I came across your site a few days ago after a friend posted a link to your "What Skills Do You Need to be an Entrepreneur? Only Two" article. While I've read many different blogging sites about similar topics, there was something about your writing that has compelled me to stay on your site and read through dozens of your articles. In fact, of all the sites/blogs I have read, you are the first I have attempted to contact. You seem like a really interesting guy, and you have certainly inspired me.
Anyways, I read in one of your works that you aren't much a fan of small talk (nor am I), so I'll cut straight to my questions:
What are you thoughts on Ayn Rand? Have you read Atlas Shrugged or The Fountainhead? The reason I ask is because a lot of your writing seems to reflect some of the core points of her philosophy, at least on an individual perspective (as portrayed in The Fountainhead). I'm not sure how you feel about her philosophy for a society as a whole, as in Atlas Shrugged.
If you've never read her before, here is a good excerpt of her thoughts on money (to get an idea of what her books are like):http://www.capitalismmagazine.com/economics/money/1826-francisco-s-money-speech.html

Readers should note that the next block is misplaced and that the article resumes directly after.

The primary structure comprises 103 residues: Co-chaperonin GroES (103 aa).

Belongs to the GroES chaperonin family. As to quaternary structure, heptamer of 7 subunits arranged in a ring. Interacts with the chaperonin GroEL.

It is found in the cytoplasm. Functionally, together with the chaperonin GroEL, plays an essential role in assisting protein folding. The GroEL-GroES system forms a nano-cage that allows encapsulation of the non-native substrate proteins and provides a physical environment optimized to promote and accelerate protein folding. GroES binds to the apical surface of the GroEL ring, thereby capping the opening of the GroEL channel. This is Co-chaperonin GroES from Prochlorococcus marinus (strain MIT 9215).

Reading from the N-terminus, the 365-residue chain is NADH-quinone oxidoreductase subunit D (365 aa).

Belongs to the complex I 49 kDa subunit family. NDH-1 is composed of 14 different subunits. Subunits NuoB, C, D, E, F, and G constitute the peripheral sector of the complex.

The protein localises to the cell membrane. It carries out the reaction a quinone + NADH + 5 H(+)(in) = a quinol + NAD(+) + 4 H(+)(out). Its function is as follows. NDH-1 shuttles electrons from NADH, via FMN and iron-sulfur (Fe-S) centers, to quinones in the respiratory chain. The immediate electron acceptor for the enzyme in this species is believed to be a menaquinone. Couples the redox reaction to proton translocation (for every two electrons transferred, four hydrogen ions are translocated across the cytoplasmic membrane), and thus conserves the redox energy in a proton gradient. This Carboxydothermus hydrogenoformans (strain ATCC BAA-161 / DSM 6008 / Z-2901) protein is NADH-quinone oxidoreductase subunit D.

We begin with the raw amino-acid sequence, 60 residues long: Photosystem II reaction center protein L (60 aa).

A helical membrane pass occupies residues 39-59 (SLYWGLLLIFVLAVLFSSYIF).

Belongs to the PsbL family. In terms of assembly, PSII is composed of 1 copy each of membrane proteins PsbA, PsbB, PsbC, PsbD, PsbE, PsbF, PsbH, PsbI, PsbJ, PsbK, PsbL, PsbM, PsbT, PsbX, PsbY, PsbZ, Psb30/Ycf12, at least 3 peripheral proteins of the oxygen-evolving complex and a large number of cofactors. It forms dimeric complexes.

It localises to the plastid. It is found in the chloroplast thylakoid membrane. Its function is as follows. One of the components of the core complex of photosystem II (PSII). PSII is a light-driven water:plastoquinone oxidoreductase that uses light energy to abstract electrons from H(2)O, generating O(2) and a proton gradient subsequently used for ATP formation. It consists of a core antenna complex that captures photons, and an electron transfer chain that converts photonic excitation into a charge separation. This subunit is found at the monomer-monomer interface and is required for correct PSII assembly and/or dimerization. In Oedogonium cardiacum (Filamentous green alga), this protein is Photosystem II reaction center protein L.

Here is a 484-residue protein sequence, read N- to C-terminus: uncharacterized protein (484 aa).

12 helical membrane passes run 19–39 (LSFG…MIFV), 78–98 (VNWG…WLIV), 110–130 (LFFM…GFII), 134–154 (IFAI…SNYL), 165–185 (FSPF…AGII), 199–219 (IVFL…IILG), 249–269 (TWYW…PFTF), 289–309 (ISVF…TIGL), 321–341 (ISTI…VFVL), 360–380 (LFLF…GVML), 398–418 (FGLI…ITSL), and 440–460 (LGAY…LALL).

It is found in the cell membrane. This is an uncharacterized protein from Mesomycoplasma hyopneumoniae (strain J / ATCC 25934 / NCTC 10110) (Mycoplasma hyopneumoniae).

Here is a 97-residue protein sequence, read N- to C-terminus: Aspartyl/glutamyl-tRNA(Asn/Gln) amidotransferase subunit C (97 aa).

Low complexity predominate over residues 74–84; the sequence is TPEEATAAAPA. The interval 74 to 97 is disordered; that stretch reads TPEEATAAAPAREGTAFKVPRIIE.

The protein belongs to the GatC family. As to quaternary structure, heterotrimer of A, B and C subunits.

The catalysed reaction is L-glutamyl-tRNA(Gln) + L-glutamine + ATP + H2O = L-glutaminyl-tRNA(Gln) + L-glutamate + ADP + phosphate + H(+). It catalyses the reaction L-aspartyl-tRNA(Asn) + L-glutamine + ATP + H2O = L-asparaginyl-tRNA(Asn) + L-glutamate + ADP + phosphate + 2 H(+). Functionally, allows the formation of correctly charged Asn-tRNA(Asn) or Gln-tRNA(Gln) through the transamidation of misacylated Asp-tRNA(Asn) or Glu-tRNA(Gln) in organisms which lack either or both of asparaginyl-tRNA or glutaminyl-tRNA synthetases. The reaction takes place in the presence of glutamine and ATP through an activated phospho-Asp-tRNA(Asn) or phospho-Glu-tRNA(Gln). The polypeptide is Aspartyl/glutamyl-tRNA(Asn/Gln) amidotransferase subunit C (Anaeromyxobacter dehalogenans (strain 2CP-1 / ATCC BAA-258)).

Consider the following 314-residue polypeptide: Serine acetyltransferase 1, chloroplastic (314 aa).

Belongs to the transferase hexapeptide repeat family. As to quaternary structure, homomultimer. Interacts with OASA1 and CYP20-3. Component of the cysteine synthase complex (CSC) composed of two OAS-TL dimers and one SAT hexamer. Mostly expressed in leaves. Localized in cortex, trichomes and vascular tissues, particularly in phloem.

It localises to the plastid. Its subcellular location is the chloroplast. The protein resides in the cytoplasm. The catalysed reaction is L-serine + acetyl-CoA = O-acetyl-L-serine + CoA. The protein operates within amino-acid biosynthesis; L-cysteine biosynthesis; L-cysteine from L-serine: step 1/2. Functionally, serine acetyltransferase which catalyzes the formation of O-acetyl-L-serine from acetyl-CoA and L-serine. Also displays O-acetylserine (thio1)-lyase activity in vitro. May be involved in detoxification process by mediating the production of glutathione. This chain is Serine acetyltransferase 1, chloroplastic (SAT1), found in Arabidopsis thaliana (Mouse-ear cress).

So, I've been doing a good bit of reading lately. In addition to all of those Chris Van Allsburg children's books, there are three wonderful books that I have been plowing through. I finished a book called "The Thirteenth Tale" by Diane Setterfield last week. This one was a total page-turner. It is a story about a somewhat reclusive auther/biographer who is asked by a world-reknowned novelist to write her biography. I don't want to give anything away, but what happens as a result is a story full of twists, turns, and emotions running deep. As one of the best books I've read in a while, it is extremely well-written and has characters rich with depth and power. I absolutely loved it. A couple of weeks ago, I borrowed a book called 100 Cupboards for my nine-year-old nephew to read. Suffice it to say that he's not really into books, and so, I started to casually read it one morning while I was taking a break from working on my website. Within the first 10 pages, I was hooked. Since I new I had to finish "The Thirteenth Tale" first, I decided to hold off until that book was done. I am so glad I did because this book is a roller coaster ride in and of itself. It starts off on an unusual premise when a boy named Henry arrives in a small, sleepy town called Henry, Kansas. He arrives there to stay with his aunt and uncle because his parents were kidnapped while travelling in a South American country. He stays in the attic, and within his first couple of days there, he discovers something hidden behind the plastered wall that his bed leans up against. The rest of the story is imaginatively well documented, and I couldn't put it down . . . This book is all about adventure and non-stop action. Don't let the slow-paced opening chapter fool you. Once the story gets going, it won't let you go. If you liked the Harry Potter series, then you will love this one. What I liked the most was the main character named Henry. There is this dignity and humility about him that is all too intriguing. I kept rooting for him all the way through. Of course on the same day that I finished "10o Cupboards", I rushed off to the library to get part 2: Dandelion Fire. Within two days, I read all 466 pages of it . . . I was not disappointed. This book packed more of a punch than the first one. I am looking forward to the next and last instalment of the series when it comes out in January of 2010. Thanks to these books, I am now also a fan of their author N.D. Wilson. (www.ndwilson.com) He's really quite good, and I'm looking forward to reading more of his work in the future. Okay, so over the next week, I'm taking a break from reading and will return to my other passion--KNITTING!!! There is a brand new pattern I am itching to get started on. No rest for The Asian!!! Is reading better than chocolate? Hhhmmm, tough call. -gordo